Seven Myths of Self-Storage Development and Operation

Kent Flake Comments
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When it comes to developing and operating a self-storage center, there are a few myths that, if believed, may divert you from your investment goals. Steer clear of them, and you’ll be on your way to success.
 
Myth No. 1: Bigger Is Better

When formulating plans for a new store, it’s tempting to add 30,000 square feet to an average-sized facility to boost the projected rate of return, particularly when we read about a superstore with 150,000 square feet of rentable space. Sometimes facility size is determined by the size of the land parcel, with little regard to what size the market can accommodate. While there are economies of scale to be considered, bigger is not always better.

I recently asked an acquaintance about the performance of one of his 120,000-square-foot stores in the Midwest. After four years of operation, he had finally achieved 75 percent occupancy. In regard to the facility’s size, he says he would “never do that again.” While a superstore may look good on paper, it’s exponentially more difficult to achieve full occupancy.

Do you know the amount of supply in your trade zone? How much is too much? There is no magic formula. I’ve seen successful stores in parts of Southern California where the supply in a 3-mile radius is more than 20 square feet per capita. That’s outrageous considering the national supply averages between 5 and 6 square feet per capita.
Can your market absorb more storage? Where are the customers coming from? What is their lifestyle? Are the homes in the area large or small? Are there multi-family and apartment units? That’s a lot of questions, and there are more to be asked. The more answers you know, the better your odds of building the right size store.

The bottom line is you need to know your market and allow it to dictate the facility size. If you build too big, every time you look at your vacancy report, you’ll be reminded that bigger isn’t always better.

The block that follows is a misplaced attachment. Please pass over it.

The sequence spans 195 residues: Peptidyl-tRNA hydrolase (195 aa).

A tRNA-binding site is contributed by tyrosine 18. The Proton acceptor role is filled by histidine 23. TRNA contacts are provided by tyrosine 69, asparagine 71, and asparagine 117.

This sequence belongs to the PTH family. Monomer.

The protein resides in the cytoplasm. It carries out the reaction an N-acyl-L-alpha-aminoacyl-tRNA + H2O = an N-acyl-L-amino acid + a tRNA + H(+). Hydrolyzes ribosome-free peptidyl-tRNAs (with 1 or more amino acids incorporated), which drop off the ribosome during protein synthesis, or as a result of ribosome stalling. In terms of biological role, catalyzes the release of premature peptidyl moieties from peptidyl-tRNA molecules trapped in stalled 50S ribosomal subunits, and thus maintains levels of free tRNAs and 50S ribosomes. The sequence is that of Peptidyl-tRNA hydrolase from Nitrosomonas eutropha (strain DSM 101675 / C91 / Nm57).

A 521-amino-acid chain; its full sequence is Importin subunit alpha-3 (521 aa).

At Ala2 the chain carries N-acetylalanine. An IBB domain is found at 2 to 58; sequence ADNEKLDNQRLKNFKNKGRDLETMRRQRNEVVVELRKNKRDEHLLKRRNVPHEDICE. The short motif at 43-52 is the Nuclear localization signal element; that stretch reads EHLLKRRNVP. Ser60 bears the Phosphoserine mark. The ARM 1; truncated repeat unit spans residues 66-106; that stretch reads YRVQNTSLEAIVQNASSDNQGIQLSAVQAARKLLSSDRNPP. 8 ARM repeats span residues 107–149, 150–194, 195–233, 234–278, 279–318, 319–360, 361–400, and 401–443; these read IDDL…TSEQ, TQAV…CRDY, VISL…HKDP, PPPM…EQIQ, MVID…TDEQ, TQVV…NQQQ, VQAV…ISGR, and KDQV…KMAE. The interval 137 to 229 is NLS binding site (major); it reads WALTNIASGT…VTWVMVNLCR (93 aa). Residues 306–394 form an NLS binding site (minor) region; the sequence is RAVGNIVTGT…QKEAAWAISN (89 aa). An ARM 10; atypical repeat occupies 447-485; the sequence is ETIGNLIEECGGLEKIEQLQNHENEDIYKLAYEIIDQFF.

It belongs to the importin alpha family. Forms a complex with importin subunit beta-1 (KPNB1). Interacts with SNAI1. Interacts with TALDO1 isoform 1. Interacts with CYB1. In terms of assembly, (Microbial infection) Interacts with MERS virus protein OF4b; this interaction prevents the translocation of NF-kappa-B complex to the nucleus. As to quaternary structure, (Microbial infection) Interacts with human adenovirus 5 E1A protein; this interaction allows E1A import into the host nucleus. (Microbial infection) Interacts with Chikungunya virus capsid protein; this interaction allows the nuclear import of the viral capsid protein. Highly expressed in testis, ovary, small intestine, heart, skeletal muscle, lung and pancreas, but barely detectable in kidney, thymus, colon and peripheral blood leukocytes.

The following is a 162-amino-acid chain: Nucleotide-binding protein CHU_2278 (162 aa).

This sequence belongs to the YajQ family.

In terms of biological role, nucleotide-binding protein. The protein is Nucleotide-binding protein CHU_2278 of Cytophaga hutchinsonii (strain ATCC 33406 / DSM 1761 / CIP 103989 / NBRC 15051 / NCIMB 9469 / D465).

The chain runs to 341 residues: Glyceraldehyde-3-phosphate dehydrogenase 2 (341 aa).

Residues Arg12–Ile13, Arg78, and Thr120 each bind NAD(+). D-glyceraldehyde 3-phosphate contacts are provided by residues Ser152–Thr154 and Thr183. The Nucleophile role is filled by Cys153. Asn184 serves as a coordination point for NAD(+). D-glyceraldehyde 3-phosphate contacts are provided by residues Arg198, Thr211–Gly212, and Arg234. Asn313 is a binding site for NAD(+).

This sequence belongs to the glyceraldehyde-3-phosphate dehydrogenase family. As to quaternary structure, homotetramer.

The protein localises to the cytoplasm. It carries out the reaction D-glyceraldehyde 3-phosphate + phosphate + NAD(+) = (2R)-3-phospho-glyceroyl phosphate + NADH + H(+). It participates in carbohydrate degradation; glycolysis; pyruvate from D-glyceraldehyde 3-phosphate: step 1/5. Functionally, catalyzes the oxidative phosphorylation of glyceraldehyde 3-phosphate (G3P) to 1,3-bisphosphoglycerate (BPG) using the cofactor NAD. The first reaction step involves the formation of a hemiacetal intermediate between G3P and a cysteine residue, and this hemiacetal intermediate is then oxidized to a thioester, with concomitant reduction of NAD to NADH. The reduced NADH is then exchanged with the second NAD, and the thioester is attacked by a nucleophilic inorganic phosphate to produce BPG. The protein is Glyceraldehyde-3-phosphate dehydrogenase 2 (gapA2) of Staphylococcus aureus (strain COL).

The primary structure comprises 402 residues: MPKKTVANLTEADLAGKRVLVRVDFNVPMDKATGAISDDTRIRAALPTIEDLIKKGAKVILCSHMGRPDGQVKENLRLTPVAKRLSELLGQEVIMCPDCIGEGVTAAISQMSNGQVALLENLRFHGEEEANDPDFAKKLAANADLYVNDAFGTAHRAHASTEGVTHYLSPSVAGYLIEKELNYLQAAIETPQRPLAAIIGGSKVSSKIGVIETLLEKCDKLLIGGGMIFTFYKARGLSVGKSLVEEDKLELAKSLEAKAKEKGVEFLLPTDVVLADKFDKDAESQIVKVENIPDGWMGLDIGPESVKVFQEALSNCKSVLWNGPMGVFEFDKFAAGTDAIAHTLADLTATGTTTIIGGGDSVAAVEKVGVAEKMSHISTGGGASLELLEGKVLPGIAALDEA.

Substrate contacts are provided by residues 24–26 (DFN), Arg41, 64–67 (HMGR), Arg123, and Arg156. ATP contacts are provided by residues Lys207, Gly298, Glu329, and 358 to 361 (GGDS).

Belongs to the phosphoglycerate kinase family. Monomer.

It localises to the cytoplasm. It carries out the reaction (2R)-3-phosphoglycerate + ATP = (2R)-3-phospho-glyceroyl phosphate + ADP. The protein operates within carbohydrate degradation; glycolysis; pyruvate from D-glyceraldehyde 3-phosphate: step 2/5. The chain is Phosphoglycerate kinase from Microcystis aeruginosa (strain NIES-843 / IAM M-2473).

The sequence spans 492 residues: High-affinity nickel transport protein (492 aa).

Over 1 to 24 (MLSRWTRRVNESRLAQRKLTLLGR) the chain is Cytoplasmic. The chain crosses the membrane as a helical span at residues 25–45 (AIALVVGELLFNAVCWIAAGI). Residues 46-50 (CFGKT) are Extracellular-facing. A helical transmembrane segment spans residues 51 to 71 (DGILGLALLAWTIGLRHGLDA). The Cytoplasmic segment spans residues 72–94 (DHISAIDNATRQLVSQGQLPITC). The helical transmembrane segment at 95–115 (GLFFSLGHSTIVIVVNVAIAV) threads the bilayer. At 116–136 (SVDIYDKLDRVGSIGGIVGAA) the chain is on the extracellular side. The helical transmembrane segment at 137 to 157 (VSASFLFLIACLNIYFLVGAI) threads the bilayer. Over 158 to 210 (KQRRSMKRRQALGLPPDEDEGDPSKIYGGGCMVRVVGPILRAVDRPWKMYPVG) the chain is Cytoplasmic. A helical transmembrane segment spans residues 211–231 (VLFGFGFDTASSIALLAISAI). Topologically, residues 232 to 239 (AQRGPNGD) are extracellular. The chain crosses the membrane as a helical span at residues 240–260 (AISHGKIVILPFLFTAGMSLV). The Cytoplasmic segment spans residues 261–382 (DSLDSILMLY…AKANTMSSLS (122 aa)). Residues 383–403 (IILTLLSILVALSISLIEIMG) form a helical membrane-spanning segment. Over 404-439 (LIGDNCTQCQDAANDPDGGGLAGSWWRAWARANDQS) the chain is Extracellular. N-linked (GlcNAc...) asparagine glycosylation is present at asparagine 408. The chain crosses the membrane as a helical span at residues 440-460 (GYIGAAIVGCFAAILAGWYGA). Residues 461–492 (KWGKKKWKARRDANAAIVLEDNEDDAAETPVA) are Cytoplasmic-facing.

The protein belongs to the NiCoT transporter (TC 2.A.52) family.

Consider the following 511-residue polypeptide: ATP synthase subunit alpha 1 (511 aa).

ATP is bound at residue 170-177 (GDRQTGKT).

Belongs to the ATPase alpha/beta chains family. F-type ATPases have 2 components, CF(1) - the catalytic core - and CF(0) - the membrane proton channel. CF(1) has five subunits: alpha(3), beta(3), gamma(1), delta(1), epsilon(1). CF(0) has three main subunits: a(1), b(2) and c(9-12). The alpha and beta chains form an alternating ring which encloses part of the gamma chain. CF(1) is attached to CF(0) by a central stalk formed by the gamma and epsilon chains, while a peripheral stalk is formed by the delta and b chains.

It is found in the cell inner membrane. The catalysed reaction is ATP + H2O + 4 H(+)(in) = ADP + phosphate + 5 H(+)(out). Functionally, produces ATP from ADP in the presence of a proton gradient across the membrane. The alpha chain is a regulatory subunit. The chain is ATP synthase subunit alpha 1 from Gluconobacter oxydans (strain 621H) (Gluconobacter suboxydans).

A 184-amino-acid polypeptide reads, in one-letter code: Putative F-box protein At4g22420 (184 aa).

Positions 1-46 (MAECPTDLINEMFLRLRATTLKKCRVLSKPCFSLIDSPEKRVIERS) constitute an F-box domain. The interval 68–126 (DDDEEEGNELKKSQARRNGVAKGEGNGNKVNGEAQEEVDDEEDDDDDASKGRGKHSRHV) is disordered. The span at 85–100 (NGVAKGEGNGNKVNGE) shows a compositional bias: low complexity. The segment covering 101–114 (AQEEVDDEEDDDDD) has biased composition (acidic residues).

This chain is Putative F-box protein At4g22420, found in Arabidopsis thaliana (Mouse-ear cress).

Myth No. 2: If You Build It, They Will Come

Twenty years ago, there was a lot less self-storage supply. If you built it, customers would come. But that’s not true today. It doesn’t help that a new storage facility in a good location does create additional demand, contributing to this myth. I’ll explain.

Consider the example of a new restaurant opening in town. Let’s say that on your way home from work, a “Now Open” banner caught your eye, letting you know The Greasy Spoon was ready to satisfy your food cravings. Let’s further assume that prior to seeing the banner, you had no plans to eat out that evening, intending to feast on leftovers.

After a brief discussion with your spouse, it’s decided you’ll try the latest in culinary delights at the new eatery. By being new and located in the right place—on your way home from work—The Greasy Spoon created a demand that otherwise wouldn’t have existed.

A new storage facility can similarly create new demand. Some customers would be content to let their stuff pile up in their garages or attics until you conveniently build a new facility just down the street. However, “created” new demand alone will not fill up a facility. Unmet demand must exist in the marketplace to justify a new site. Simply put, other stores in your market must show high occupancy to justify a new one.
 
Myth No. 3: All I Need Is a Good Website

The Internet does amazing things. I can use it to check my bank balance or find out if my beloved Sun Devils won their last game. Web advertising is the grease that makes the system work. When it comes to self-storage, however, the Internet is not enough. That pair of pants you bought from your lounge chair will be delivered to your front door in 10 days to two weeks, but good luck getting that extra bedroom set to a storage facility without leaving the house.

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